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Better Health and You

Tips for Adults

INTRODUCTION

This publication is part of the Healthy Eating & Physical Activity Across Your Lifespan Series from the Weight-control Information Network (WIN). The series offers health tips for readers at various life stages, including adulthood, pregnancy, parenthood, and later life. The entire series is also available in Spanish.

How can I use this publication?

This publication is one of many handy guides from WIN that can help you and your family. This publication gives you tips on how to eat better and be more active.

Eating healthy foods and doing physical activity on a regular basis may help you reach and maintain a healthy weight. They may also help prevent some health problems.

Start taking steps now to move more and eat better—for yourself and your family!

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HEALTHY WEIGHT

More than two-thirds of American adults are considered overweight or obese. Excess weight may lead to heart disease and diabetes. Creating and following plans for healthy eating and physical activity may help you improve your health.

What is a healthy weight?

Body mass index (BMI) is one way to tell whether you are at a healthy weight, overweight, or obese. It measures your weight in relation to your height.

A BMI of 18.5 to 24.9 is in the healthy range. A person with a BMI of 25 to 29.9 is considered overweight, and someone with a BMI of 30 or greater is considered obese.

Go to the tip sheet to find a BMI table you can use to find your BMI score. You may also check the Resources section for a link to an online tool for measuring BMI.

Another way to find out if you are at risk for health problems caused by overweight and obesity is to measure your waist. If you are a woman and your waist is more than 35 inches, or if you are a man and your waist is more than 40 inches, your risk of disease may be higher.

HEALTH RISKS OF BEING OVERWEIGHT OR OBESE DURING PREGNANCY

Extra weight can cause these health problems with pregnancy:
  • gestational diabetes (high blood sugar during pregnancy)
  • high blood pressure
  • increased risk for cesarean section (C-section)
Talk to your health care provider if you have concerns. You may also want to see the WIN brochure Fit for Two: Tips for Pregnancy.

What are the health risks of being overweight or obese?

Extra weight may increase your risk for

  • type 2 diabetes
  • heart disease and stroke
  • high blood cholesterol
  • high blood pressure
  • kidney disease
  • non-alcoholic fatty liver disease (a fat buildup in the livers of people who drink little or no alcohol)
  • problems with pregnancy (see box)
  • certain cancers

Why do people become overweight?

Over time, if you eat and drink more calories than your body uses or "burns off," your body may store the extra energy, leading to weight gain. Many factors may play a part in weight gain.

The World around You

Communities, homes, and workplaces can all affect people's health decisions. Foods high in fat, added sugar, and calories are easy to find. They also often cost less than healthier choices like fruits and vegetables. Also, many people lack access to safe places where they can be physically active. On top of that, many tools and devices, like remote controls and drive-in banks, make it easy to be inactive.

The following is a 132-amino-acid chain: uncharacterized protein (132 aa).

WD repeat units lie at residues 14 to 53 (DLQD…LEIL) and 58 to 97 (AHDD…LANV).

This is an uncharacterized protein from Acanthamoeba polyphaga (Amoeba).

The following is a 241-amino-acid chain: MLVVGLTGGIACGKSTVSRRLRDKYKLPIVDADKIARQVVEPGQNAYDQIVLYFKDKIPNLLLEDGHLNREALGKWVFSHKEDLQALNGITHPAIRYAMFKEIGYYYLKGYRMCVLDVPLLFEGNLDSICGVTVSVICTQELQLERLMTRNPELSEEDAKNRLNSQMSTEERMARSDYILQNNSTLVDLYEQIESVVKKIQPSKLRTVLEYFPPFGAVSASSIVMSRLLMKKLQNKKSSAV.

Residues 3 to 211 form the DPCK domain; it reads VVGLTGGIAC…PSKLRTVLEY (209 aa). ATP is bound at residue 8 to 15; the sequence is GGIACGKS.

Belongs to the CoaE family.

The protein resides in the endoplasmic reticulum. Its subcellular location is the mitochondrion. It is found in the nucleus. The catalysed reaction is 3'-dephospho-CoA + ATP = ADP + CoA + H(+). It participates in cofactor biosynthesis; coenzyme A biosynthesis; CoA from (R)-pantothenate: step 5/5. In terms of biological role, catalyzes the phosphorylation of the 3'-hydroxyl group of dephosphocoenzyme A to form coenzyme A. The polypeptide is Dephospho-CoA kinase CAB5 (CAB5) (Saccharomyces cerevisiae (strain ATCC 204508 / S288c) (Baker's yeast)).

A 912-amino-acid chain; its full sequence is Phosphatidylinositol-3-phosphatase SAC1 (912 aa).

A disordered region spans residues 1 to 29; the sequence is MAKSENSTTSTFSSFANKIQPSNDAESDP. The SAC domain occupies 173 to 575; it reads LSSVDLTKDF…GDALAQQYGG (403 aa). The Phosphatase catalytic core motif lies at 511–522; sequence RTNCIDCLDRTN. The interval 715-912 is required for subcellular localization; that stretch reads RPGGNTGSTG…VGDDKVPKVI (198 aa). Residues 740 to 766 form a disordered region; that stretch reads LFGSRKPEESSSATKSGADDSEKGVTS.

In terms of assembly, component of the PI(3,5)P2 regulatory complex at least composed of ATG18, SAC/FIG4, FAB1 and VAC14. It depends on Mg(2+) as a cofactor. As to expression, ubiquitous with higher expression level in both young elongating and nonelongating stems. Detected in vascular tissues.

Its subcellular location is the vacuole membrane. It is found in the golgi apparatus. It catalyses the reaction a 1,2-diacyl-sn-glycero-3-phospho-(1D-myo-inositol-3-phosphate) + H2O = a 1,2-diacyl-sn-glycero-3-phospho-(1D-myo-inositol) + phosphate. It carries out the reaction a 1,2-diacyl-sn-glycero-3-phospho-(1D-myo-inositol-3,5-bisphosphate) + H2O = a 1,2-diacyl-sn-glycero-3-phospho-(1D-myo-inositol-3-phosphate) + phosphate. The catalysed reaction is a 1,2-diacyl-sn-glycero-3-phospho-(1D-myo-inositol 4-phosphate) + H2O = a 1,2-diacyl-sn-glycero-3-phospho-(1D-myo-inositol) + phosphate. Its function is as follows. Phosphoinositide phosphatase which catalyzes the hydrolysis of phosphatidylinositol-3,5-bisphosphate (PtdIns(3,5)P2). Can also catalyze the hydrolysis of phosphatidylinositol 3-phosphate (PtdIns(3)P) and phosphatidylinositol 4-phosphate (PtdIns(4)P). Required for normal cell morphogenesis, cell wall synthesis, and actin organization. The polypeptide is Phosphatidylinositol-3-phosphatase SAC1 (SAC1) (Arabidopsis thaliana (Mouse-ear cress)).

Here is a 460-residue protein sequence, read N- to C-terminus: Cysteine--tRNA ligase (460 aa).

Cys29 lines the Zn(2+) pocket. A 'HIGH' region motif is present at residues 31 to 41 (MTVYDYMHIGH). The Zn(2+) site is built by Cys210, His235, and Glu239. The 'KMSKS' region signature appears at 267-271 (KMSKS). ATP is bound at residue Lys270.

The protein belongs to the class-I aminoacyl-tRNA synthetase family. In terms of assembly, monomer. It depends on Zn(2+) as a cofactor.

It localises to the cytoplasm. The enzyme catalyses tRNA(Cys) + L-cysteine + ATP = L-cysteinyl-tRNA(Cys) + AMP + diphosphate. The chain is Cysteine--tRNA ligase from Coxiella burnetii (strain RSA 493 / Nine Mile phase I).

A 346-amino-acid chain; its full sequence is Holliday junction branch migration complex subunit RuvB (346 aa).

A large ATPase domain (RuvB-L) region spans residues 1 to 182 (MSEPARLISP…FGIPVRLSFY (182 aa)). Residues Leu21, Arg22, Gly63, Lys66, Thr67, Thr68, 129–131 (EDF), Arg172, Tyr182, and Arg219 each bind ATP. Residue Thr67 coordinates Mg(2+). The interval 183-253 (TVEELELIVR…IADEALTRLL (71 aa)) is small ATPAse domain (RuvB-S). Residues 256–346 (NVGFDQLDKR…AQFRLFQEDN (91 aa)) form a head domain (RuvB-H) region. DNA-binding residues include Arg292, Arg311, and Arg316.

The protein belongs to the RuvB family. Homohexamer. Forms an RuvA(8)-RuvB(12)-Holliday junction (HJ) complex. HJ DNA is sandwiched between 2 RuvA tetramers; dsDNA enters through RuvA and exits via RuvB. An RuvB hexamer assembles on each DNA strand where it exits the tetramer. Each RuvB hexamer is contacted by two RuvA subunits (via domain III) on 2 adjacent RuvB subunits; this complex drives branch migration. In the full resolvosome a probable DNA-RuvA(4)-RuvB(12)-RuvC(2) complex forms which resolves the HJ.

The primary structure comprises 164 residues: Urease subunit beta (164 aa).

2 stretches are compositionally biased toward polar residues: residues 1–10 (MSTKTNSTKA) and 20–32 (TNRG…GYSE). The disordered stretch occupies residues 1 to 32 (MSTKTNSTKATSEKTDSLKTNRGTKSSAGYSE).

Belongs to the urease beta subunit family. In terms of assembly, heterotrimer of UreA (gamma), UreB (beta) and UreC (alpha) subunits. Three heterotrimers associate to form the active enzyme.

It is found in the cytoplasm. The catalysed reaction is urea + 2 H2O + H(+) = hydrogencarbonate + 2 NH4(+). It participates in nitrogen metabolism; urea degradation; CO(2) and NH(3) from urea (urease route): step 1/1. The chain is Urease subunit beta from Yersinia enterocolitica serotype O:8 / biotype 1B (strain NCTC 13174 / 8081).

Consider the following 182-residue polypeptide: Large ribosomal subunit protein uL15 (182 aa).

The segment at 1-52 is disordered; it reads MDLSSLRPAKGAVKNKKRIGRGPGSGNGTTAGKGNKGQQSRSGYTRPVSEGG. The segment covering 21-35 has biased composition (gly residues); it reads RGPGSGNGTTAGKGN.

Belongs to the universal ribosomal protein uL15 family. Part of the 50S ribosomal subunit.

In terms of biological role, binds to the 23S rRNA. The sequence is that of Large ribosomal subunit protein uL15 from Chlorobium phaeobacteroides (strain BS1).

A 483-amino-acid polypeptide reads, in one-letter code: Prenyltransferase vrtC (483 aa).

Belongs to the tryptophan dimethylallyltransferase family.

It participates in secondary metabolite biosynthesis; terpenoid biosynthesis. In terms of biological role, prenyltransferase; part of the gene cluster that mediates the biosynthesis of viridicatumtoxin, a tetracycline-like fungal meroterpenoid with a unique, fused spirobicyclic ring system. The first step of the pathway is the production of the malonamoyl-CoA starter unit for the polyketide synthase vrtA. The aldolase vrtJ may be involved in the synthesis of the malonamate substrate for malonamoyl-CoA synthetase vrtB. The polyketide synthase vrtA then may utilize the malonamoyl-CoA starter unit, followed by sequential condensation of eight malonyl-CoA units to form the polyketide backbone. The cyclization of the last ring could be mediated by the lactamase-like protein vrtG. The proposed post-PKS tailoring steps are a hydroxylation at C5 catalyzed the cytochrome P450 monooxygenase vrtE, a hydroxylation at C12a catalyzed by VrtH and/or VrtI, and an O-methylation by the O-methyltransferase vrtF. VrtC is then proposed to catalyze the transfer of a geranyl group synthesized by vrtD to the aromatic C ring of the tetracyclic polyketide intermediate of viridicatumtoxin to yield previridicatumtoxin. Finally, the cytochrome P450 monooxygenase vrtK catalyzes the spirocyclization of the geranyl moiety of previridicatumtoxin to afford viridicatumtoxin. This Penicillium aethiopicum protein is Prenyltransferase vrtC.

Families

Overweight and obesity tend to run in families. Research shows that genes can play a role in obesity. Families also share eating habits that can affect how, when, and what we eat.

Medicine

Some medicines, such as steroids (drugs used to reduce swelling) and some drugs for depression and other psychiatric disorders, may lead to weight gain. Ask your health care provider or pharmacist about the side effects of any medicines you are taking.

Emotions

Many people eat when they are bored, sad, angry, or stressed, even when they are not hungry.

Although you may not be able to control all the factors that lead to overweight, making small changes to your eating and physical activity habits may improve your health.

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HEALTHY EATING

Paying attention to what, when, how often, and how much you eat can be the first step to helping you eat better.

What kinds of foods should I eat?

Every 5 years the Government releases dietary guidelines that recommend what kinds of food to eat and to limit so you can have a healthy eating plan.

Eat more of these nutrient-rich foods

Nutrients—like vitamins, minerals, and dietary fiber—nourish our bodies by giving them what they need to be healthy. The guidelines advise adults to eat the following foods because they are rich in nutrients:

  • fruits and vegetables
  • whole grains, like oatmeal, whole-wheat bread, and brown rice
  • seafood, lean meats, poultry, and eggs
  • fat-free or low-fat milk and cheese, or substitutes (like soy or rice milk) that are high in vitamin D and calcium
  • beans, nuts, and seeds

Eat less of these foods

Some foods have many calories but few of the vitamins, minerals, or fiber your body needs. Added sugars, solid fats, and refined grains pack a lot of calories into food but do not add nutrients. The Government's dietary guidelines recommend that you limit foods such as these:

  • sugar-sweetened drinks and desserts
  • foods with butter, shortening, or other fats that are solid at room temperature
  • white bread, rice, and pasta that are made from refined grains

EASY SNACK IDEAS

  • low-fat or fat-free yogurt
  • fresh, canned, or dried fruit
  • sliced vegetables or baby carrots

QUICK BREAKFAST IDEAS

  • oatmeal with low-fat or fat-free milk or a soy-based drink, topped with walnuts and fresh or dried fruit
  • a slice of whole-wheat toast with a thin piece of low-fat cheese
  • fruit smoothie made with frozen fruit and low-fat yogurt
  • high-fiber, low-sugar cereal with a soy-based beverage or fat-free milk